Particularly when you’re slurping it at one of the best ramen restaurants in London. Whether you’re in the mood for a proper Japanese classic, eaten in the privacy of a Shuchu (a small, sectioned-off, solo booth that allows you to focus 100 percent on your ramen), or a bowl that’s a little more bit off-beat, conquered amongst the buzz of Dalston’s Kingsland Road, London’s ramen scene is only getting bigger (and better). And these are the best of the bunch:
Supa Ya Ramen
If you find yourself in East London looking for Supa…you’re guaranteed to find it along Dalston’s buzzy Kingsland Road. After a string of sell-out pop-ups, collabs, and take-overs (the former of which took place in his very own kitchen), chef Luke Finlay (ex NOPI and Berber & Q) decided to give the people want they wanted: big, steamy bowls of beautifully inauthentic ramen (streaky bacon, slow-roast tomatoes and buttered toast flavoured ramen – say what?) on more of a permanent basis. The space is small and simple but it does the job and there’s beer, wine and a strangely difficult to open bottle of lemonade to wash it all down.
Details: 499 Kingsland Road, E8 4AU | Opening hours: Tue-Fri 6-10pm, Sat 12-3pm and 6-10pm, Sun 12-4pm. No bookings, walk-ins only.
Some obsessions are meant to be encouraged; like Masterchef’s youngest ever winner Tim Anderson’s one with Japan. As one does, the founder and chef caught the ramen bug during his journeys around the Kyushu (the main island in Southwest Japan), setting up a restaurant in Brixton Village when he returned. As for what’s on offer, it’s not really conventional stuff- some is, but others give a playful nod to Kyushu’s multicultural make up. Like the Lazy Goat Ragù-Men which sees slow-cooked goat leg in a spicy Indo-Caribbean curry sauce. It’s ironically one ramen that’s definitely not kidding around.
Details: 426 Coldharbour Lane, SW9 8LF | Opening hours: Mon-Fri 5-11pm, Sat 5pm-late (last orders 10.30pm), Sun 5-10pm. Book HERE
Shoryu spotlights the Hakata (a ward of Fukuoka) style of tonkotsu which is characterised by straight thin noodles and a heavy hitting, thick 12-hour white pork soup. Each bowl is adorned with a gooey nitamago Burford brown egg and they’ve flexed their creative muscles with the profiles – see the ‘Piri-Piri, as well as the plant-based ‘White Natural’ that uses tonyu soy milk, miso and kombu and shiitake mushroom as its base. Even if you’re an upstanding member of the ramen hardcore, both are worth treading off the beaten path for. We a-shoryu…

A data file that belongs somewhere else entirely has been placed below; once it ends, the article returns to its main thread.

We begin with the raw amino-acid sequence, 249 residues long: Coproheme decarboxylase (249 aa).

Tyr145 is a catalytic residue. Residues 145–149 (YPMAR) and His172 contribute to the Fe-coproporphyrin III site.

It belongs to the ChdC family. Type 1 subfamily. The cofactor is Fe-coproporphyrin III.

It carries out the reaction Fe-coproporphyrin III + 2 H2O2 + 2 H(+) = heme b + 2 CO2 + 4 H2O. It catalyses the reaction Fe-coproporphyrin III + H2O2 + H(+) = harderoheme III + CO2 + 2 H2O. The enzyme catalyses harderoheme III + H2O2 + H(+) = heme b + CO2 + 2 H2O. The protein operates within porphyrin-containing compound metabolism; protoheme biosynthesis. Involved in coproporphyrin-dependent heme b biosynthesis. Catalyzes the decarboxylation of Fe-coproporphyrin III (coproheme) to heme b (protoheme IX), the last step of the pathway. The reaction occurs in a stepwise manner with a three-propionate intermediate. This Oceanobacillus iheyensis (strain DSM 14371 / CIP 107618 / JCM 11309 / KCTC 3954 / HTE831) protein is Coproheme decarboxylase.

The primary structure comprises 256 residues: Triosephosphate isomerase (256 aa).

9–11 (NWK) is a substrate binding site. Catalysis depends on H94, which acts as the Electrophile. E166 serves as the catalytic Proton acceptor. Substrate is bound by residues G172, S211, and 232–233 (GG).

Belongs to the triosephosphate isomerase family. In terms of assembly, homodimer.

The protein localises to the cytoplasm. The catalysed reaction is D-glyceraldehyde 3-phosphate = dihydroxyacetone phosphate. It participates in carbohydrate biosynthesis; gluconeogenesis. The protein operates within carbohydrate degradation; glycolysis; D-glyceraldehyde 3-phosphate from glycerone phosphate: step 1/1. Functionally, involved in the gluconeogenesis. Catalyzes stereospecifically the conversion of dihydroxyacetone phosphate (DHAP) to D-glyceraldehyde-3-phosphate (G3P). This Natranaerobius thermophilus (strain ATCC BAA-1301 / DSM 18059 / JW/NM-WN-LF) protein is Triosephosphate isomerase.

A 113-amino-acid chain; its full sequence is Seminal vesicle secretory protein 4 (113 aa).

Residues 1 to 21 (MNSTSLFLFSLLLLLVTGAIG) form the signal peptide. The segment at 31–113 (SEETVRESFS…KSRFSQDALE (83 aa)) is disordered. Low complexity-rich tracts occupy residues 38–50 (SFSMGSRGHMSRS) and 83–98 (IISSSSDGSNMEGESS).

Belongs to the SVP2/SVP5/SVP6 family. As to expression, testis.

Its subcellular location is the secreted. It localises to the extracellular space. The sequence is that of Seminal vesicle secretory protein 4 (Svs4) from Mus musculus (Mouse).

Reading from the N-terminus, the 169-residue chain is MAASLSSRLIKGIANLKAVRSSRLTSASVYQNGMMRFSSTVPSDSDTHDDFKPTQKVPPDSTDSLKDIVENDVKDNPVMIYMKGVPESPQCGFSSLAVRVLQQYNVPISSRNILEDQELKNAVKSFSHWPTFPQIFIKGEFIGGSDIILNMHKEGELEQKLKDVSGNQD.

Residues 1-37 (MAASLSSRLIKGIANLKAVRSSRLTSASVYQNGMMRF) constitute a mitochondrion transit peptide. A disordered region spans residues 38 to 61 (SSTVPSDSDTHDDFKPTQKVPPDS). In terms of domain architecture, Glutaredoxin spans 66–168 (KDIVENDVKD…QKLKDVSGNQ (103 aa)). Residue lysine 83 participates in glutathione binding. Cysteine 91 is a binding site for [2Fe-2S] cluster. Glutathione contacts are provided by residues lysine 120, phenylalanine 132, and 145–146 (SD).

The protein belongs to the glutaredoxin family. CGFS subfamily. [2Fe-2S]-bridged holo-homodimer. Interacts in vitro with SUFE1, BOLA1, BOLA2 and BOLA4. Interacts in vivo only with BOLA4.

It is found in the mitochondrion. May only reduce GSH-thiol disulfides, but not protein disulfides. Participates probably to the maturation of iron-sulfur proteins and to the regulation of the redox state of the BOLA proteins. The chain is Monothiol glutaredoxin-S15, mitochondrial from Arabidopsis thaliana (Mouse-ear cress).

Details: Multiple locations | Openings vary between different stores. Browse their website for details and booking.
Also one of the best ramen restaurants in London is Okan, which now boasts three of their Osaka-style restaurants across London – two in Brixton and another in the Southbank, plusss, a pop-up at Kanpai in Peckham. And Keep ’em coming, we say! The Brixton East branch is the only place you’ll find their ramen however – big bowls of soupy goodness, nurtured to life with motherly love (which is appropriate as Okan is actually the Ozakan slang for Mother). The menu is short and sweet, however it still includes a vegan option, as well as their vegan option top seller – the Tokyo shoyu – which has been known to turn even the most staunch ramen-sceptics into a ramen-believers.
Details: 338 Coldharbour Lane, SW9 8QH | Opening hours: Mon-Sat 12-10pm, Sun 12-9pm. Book HERE
Like Nanban above, Monohan tells the wholesome tale of a man – Ian Wheatley – who went to Japan for a while and became wrapped up in ramen, slurping his way around various cities before coming home to set up his very own ramen bar in Old Street. In Wheatley’s eyes, what goes into the bowl really does matter. The noods for instance are handmade with imported Japanese flour and the pork-bone broth (bursting with umami thanks to kelb and shiitake mushroom) is boiled for a minimum of 24 hours. Even the humble egg has been given the lab treatment – cooked for exactly six minutes and ten seconds (nothing more, nothing less) and left to marinate for a further two days. There’s no shortcuts here…
Details: 102 Old Street, EC1V 9AY | Opening hours: Mon-Fri 12-2.30pm and 6-10pm, Sat 6-10pm. No bookings, walk-ins only.
The classic success story of a small town kid that made it big overseas, Kanada-Ya was originally a teeny wee ramen bar in Yukushasi, Japan, before arriving in our neck of the woods and right away amassing a loyal legion of fans for its wheat noodles (crafted in a high-tech Japanese noodle-making device) and cloudy, creamy broth that’s simmered in pork bones for 18 hours. The sauce in founder Kanada-San’s tonkotsu is top secret information and highly-sought after, so much so that some sneaky people in the Fukui prefecture tried stealing the recipe. That attempt at theft turned out rather well for us, as it led him to London where he now has four thriving ramen restaurants across town: Angel, Piccadilly, Covent Garden and Carnaby.
Details: Multiple locations | Openings vary between different stores. Browse their website for details.
If your grasp of the ramen language is limited, don’t fret, you’ll leave an expert at Heddon Yokocho. It dishes up ramens from up and down Japan – everything from Sapporo’s miso to Haodate’s shio, Tokyo’s shoyu and tantanmen and, you guessed it….Italy’s vegan Napoli. The menu clearly details the when and where of each variation, as well as the type of broth and noodles. An ode to the alleyways of ‘70s Japan, the restaurant itself is a lively mishmash of lanterns, lucky cats and J-pop. Although, if the only thing you feel like conversing with is your bowl or ramen, you can hire a shuchu (focused booths that give solo diners one on one time with their desired dish).
Details: 8 Heddon Street Mayfair, W1B 4BU | Mon-Wed 12-10pm, Thu 12-10.30pm, Fri 12-11pm, Sat 11.30am-11pm, Sun 11.30am-10pm. Book HERE
Obsessed with Japanese food? Then you might find out guide to the best sushi restaurants in London interesting.